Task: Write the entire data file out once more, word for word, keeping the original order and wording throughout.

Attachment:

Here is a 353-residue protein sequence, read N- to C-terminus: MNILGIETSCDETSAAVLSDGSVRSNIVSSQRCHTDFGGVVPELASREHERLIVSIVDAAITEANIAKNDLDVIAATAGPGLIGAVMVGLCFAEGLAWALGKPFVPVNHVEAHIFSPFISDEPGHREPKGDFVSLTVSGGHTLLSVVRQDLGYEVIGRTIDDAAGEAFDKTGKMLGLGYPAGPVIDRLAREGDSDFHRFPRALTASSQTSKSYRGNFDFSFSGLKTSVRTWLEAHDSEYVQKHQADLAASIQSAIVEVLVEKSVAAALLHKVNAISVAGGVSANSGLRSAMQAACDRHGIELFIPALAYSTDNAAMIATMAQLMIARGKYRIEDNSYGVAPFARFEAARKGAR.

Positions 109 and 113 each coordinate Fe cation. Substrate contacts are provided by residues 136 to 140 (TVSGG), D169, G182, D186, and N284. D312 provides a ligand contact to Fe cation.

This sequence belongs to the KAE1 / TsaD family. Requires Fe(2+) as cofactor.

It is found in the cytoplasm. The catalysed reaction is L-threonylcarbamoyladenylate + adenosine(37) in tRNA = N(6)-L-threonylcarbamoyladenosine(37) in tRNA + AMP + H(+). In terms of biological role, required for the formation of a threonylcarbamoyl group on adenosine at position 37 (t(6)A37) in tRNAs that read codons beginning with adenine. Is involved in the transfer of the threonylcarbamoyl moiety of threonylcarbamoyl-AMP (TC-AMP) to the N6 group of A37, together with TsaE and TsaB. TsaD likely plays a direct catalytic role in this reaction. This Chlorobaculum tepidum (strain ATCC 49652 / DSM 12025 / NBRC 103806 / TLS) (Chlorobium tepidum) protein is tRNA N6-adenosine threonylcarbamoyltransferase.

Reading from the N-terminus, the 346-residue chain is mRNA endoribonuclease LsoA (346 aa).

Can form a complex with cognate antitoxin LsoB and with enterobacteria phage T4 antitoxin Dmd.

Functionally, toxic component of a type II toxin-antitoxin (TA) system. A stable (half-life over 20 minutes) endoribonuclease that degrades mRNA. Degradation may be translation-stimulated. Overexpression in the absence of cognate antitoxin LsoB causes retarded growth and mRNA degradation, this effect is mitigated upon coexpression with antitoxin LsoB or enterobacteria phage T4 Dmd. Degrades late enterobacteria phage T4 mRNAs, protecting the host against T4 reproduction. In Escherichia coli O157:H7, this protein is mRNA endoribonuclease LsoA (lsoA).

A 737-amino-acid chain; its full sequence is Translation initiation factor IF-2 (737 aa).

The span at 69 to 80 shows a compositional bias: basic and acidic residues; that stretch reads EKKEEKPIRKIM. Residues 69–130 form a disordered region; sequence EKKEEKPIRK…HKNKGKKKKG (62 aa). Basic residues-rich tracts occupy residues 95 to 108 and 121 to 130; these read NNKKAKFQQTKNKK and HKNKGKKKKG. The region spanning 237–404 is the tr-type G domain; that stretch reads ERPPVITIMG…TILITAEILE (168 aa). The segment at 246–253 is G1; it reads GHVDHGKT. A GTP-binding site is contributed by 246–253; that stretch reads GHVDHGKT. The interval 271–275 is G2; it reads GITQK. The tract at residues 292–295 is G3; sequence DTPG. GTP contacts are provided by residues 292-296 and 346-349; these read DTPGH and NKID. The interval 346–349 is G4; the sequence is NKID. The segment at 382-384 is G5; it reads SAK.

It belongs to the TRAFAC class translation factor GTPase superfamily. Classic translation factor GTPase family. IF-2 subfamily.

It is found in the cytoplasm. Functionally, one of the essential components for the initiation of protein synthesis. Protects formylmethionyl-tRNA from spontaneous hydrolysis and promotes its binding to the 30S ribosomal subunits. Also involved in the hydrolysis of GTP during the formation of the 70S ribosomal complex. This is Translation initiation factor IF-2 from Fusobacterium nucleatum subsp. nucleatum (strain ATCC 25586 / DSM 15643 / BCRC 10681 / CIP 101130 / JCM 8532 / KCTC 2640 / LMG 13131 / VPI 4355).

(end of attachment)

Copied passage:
Here is a 353-residue protein sequence, read N- to C-terminus: MNILGIETSCDETSAAVLSDGSVRSNIVSSQRCHTDFGGVVPELASREHERLIVSIVDAAITEANIAKNDLDVIAATAGPGLIGAVMVGLCFAEGLAWALGKPFVPVNHVEAHIFSPFISDEPGHREPKGDFVSLTVSGGHTLLSVVRQDLGYEVIGRTIDDAAGEAFDKTGKMLGLGYPAGPVIDRLAREGDSDFHRFPRALTASSQTSKSYRGNFDFSFSGLKTSVRTWLEAHDSEYVQKHQADLAASIQSAIVEVLVEKSVAAALLHKVNAISVAGGVSANSGLRSAMQAACDRHGIELFIPALAYSTDNAAMIATMAQLMIARGKYRIEDNSYGVAPFARFEAARKGAR.

Positions 109 and 113 each coordinate Fe cation. Substrate contacts are provided by residues 136 to 140 (TVSGG), D169, G182, D186, and N284. D312 provides a ligand contact to Fe cation.

This sequence belongs to the KAE1 / TsaD family. Requires Fe(2+) as cofactor.

It is found in the cytoplasm. The catalysed reaction is L-threonylcarbamoyladenylate + adenosine(37) in tRNA = N(6)-L-threonylcarbamoyladenosine(37) in tRNA + AMP + H(+). In terms of biological role, required for the formation of a threonylcarbamoyl group on adenosine at position 37 (t(6)A37) in tRNAs that read codons beginning with adenine. Is involved in the transfer of the threonylcarbamoyl moiety of threonylcarbamoyl-AMP (TC-AMP) to the N6 group of A37, together with TsaE and TsaB. TsaD likely plays a direct catalytic role in this reaction. This Chlorobaculum tepidum (strain ATCC 49652 / DSM 12025 / NBRC 103806 / TLS) (Chlorobium tepidum) protein is tRNA N6-adenosine threonylcarbamoyltransferase.

Reading from the N-terminus, the 346-residue chain is mRNA endoribonuclease LsoA (346 aa).

Can form a complex with cognate antitoxin LsoB and with enterobacteria phage T4 antitoxin Dmd.

Functionally, toxic component of a type II toxin-antitoxin (TA) system. A stable (half-life over 20 minutes) endoribonuclease that degrades mRNA. Degradation may be translation-stimulated. Overexpression in the absence of cognate antitoxin LsoB causes retarded growth and mRNA degradation, this effect is mitigated upon coexpression with antitoxin LsoB or enterobacteria phage T4 Dmd. Degrades late enterobacteria phage T4 mRNAs, protecting the host against T4 reproduction. In Escherichia coli O157:H7, this protein is mRNA endoribonuclease LsoA (lsoA).

A 737-amino-acid chain; its full sequence is Translation initiation factor IF-2 (737 aa).

The span at 69 to 80 shows a compositional bias: basic and acidic residues; that stretch reads EKKEEKPIRKIM. Residues 69–130 form a disordered region; sequence EKKEEKPIRK…HKNKGKKKKG (62 aa). Basic residues-rich tracts occupy residues 95 to 108 and 121 to 130; these read NNKKAKFQQTKNKK and HKNKGKKKKG. The region spanning 237–404 is the tr-type G domain; that stretch reads ERPPVITIMG…TILITAEILE (168 aa). The segment at 246–253 is G1; it reads GHVDHGKT. A GTP-binding site is contributed by 246–253; that stretch reads GHVDHGKT. The interval 271–275 is G2; it reads GITQK. The tract at residues 292–295 is G3; sequence DTPG. GTP contacts are provided by residues 292-296 and 346-349; these read DTPGH and NKID. The interval 346–349 is G4; the sequence is NKID. The segment at 382-384 is G5; it reads SAK.

It belongs to the TRAFAC class translation factor GTPase superfamily. Classic translation factor GTPase family. IF-2 subfamily.

It is found in the cytoplasm. Functionally, one of the essential components for the initiation of protein synthesis. Protects formylmethionyl-tRNA from spontaneous hydrolysis and promotes its binding to the 30S ribosomal subunits. Also involved in the hydrolysis of GTP during the formation of the 70S ribosomal complex. This is Translation initiation factor IF-2 from Fusobacterium nucleatum subsp. nucleatum (strain ATCC 25586 / DSM 15643 / BCRC 10681 / CIP 101130 / JCM 8532 / KCTC 2640 / LMG 13131 / VPI 4355).